So by now you’ve heard about the umpire who blew the final call of the Tigers-Indians meeting on June 2 that cost a pitcher a perfect game. Even if you’re not a sports fan (although if you’re not, what are you doing here?), you’ve seen front page coverage in The New York Times, USA Today, and other publications.
Just to recap:
Twenty-six up, 26 down for Armando Galarraga. Jason Donald, the 27th batter, swings and hits a ball towards second. Tigers first baseman Miguel Cabrera ambles far to his right as the pitcher covers the bag. The throw beats the runner to the bag, but the ump calls him safe (why Cabrera was so far out of his normal position and felt he had to field the ball still makes me scratch my head).
Here’s a nice home video from a spectator at the game. The view is obscured, but trust me, there’s no question about whether or not the runner was safe. You can hear the crowd exult and deflate as first base umpire Jim Joyce makes his fateful call (warning: blue language towards the end of the clip).
(Here’s a more extensive and professional assessment from ESPN.com.)
The umpire immediately knew he made a mistake. I wonder what he said to Jim Leyland when the Tigers manager ran out to question the call. To Joyce’s credit, he did a mea culpa after the game:
I just cost that kid a perfect game. I thought [the runner] beta the throw. I was convinced he beat the throw until I saw the replay. It was the biggest call of my career. I don’t blame them a bit or anything that was said. I would have said it myself had I been Galarraga. I would have been the first person in my face and he never said a word to me.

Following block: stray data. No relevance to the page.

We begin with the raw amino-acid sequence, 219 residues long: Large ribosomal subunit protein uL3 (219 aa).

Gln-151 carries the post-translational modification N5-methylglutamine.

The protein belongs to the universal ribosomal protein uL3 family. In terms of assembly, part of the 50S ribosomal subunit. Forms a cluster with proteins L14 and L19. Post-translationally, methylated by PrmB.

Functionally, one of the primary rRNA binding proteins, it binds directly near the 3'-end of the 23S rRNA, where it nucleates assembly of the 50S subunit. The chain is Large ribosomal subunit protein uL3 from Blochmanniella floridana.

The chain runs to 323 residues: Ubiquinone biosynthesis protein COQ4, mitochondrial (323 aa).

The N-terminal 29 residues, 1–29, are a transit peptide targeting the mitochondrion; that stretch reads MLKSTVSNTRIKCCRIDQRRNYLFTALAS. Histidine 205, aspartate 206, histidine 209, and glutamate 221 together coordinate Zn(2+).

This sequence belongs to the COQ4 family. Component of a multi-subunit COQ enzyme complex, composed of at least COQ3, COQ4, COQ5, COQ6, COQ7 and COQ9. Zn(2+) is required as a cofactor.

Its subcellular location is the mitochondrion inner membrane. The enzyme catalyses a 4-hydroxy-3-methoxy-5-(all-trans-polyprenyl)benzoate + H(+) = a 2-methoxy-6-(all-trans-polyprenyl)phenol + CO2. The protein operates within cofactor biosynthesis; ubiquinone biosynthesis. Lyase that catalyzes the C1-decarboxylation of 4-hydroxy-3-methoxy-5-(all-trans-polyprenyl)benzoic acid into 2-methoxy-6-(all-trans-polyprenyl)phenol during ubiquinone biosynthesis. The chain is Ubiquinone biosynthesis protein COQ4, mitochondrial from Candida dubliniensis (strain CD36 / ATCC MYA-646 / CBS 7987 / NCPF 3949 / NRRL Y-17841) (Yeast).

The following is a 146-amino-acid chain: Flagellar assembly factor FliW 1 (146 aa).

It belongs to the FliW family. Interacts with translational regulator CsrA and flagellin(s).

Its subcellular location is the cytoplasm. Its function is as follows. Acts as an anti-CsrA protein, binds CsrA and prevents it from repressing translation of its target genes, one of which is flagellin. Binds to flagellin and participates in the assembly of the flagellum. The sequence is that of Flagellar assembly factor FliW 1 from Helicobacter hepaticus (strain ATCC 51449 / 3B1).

Joyce feels terrible. Galaraga feels terrible (perhaps Cabrera does, too). We all feel terrible. But rules are rules, at least according to baseball Commissioner Bud Selig, who ruled that he would not reverse the call. This was before yesterday’s Pardon the Interruption in which both Tony Kornheiser and Michael Wilbon said they hoped Selig would put things to rights.
The whole incident left many fans screaming about the need for video replay to be the final word in such matters. Call me old fashioned, but I’m agin it in general. Currently, replay is used only on disputed home run calls. It’s not my intention to argue the relative merits here; I’ll leave that to the likes of Peter Gammons or Tim Kurkjian.
Having said that, I’d like to see Selig reverse his own decision and allow the perfect game. I might feel differently if the hit/bad call had come anywhere else but on the last play. (In today’s Wall Street Journal, Mets pitcher R.A. Dickey was asked about his own lost perfecto ealier this year while with the AAA Buffalo Bisons. The difference was that he allowed his hit to the first batter and retired the next 27. In my book that’s way different than Galarraga’s situation.)
An aside: ESPN.com — where I get my info for the JML updates — has a “conversation” feature for every game. Just picking a couple games at random, there were 167 comments on the Brewers-Marlins game, 913 for the Phillies-Braves, 563 for the Dodgers-Diamondbacks…and 4,304 for the Tigers-Indians.
A nice coda:
Galarraga was given the honor of bringing out the lineup card the following day. Guess who was the home plate umpire?